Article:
Prison Break: Season 2 - Buried
Review by Jack Foley
INDIELONDON singles out notable episodes from our favourite television series for stand-alone reviews. On this occasion we take a look at the key episode of Prison Break entitled Buried.
What’s the story? Michael (Wentworth Miller), Sucre (Amaury Nolasco), T-Bag (Robert Knepper) and C-Note (Rockmond Dunbar) continue to dig for the hidden treasure, while an anxious Lincoln (Dominic Purcell) goes it alone in search of a freshly released LJ. Agent Mahone (William Fichtner), meanwhile, is forced to result to deadly force to get the truth out of Tweener (Lane Garrison).
Why so good? While certain episodes of this second series have strained credibility and veered towards the ridiculous, Buried provided a welcome reminder of why the show became so watchable in the first place. It combined a claustrophobic situation with plenty of twists and turns.
Digging a little deeper: Based on the evidence of the previous episode, Prison Break had begun to lose its way amidst a number of unlikely plot contrivances. The escapees had located the buried treasure but had been forced to take a woman hostage in order to dig under her garage, and Tweener (Lane Garrison) had been caught by Agent Mahone (William Fichtner) attempting to get petrol to refuel the getaway car.
These stories came to a head in Buried, which found the hostage situation escalating, tensions mounting and Agent Mahone resorting to desperate measures in order to get Tweener to confess the whereabouts of the gang.
What made it so notable, however, was the insight it gave you into Mahone. From the start of the series, William Fichtner made sure that his agent wouldn’t be a mere retread of the Tommy Lee Jones persona from The Fugitive. Rather, he was a wily adversary with a much darker, harder edge. In Buried, he proved himself to be every bit as ruthless as some of the men he was chasing.
When Tweener led him a merry dance in order to buy his escapees more time and say farewell to the woman he had fallen in love with, Mahone clearly snapped. His patience and trust had been tested and he’d been played by a young upstart. To make matters worse, Tweener’s trickery had prevented him from closing in on the escapees just when it looked as though every one of them would fall within his grasp.
Mahone’s response was simple. He took Tweener out to the country, revealed a deep, dark secret from his past and then shot him in cold blood by way of revenge. It was a shocking conclusion that gave rise to an exciting possibility. If Mahone is as psychologically unhinged as he now looks, what more will he be prepared to do in order to catch his quarry.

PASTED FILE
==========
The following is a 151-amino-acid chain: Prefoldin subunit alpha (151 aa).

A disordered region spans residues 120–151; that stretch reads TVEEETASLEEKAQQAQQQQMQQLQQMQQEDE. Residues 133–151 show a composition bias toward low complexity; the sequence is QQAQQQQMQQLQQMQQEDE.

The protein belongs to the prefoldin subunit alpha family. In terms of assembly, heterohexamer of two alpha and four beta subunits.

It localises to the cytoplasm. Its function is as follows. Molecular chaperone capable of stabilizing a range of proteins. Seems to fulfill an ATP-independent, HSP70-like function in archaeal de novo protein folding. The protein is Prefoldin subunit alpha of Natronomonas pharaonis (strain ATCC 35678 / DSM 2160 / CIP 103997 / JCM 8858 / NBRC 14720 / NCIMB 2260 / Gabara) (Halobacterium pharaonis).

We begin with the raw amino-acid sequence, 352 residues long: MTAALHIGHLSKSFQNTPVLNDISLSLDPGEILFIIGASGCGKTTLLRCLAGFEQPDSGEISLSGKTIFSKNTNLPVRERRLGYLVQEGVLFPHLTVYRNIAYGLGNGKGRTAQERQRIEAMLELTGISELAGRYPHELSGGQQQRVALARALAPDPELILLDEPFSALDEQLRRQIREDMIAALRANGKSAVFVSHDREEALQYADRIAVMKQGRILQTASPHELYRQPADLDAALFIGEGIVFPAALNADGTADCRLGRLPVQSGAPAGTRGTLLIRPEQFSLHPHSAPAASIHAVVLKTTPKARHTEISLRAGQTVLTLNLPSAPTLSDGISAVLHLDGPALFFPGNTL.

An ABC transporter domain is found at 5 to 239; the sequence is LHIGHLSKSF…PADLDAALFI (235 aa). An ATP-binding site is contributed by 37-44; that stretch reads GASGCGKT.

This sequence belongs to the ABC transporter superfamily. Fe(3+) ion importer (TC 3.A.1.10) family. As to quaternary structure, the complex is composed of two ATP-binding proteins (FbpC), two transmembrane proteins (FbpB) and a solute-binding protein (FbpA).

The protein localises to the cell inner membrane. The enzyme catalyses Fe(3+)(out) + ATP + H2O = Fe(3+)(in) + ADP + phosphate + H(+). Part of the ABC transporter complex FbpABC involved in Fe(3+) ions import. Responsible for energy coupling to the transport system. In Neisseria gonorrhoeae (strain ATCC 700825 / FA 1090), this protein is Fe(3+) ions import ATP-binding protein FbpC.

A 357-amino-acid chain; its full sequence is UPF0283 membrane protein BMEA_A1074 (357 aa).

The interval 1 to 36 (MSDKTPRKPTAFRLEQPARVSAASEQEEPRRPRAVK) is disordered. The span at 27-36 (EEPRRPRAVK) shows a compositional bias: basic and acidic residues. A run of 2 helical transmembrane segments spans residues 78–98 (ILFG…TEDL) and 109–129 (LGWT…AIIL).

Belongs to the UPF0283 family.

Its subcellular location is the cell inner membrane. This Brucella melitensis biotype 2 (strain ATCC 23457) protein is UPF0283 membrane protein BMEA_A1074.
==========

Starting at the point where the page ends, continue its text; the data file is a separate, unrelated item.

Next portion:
Fichtner, for his part, has succeeded in creating another memorable character. He obviously relishes the opportunity of filling out his character, imbuing him with fascinating little ticks and character traits that are designed to make him every bit as compelling as other lead characters. And his refusal to allow himself to be conned or made to look a fool means that his character doesn’t exist merely to stay one step behind the fugitives.
Rather, he’s as unstable and unpredictable as anyone in the series. And that can only be a good thing when considering that some of the series regulars have begun to feel a little stale.
Sucre (Amaury Nolasco), in particular, has become a little dull, as has T-Bag (Robert Knepper). Their constant bickering is a little formulaic, as is their emotional attachments to their families. Not even Sucre’s surprise decision to turn against his comrades at the end of the episode was particularly compelling.
That said, the brothers remain an endearing presence and it’s good to see the strain is starting to show on the usually calm and collected Michael (Wentworth Miller). And there’s even mileage, it seems, in seeing how Dr Tancredi’s (Sarah Wayne Callies) story develops, especially now that she’s been targeted by the government conspirators as a potential loose end to be tied up.
With Burial, Prison Break put itself firmly back on track.
What do you think?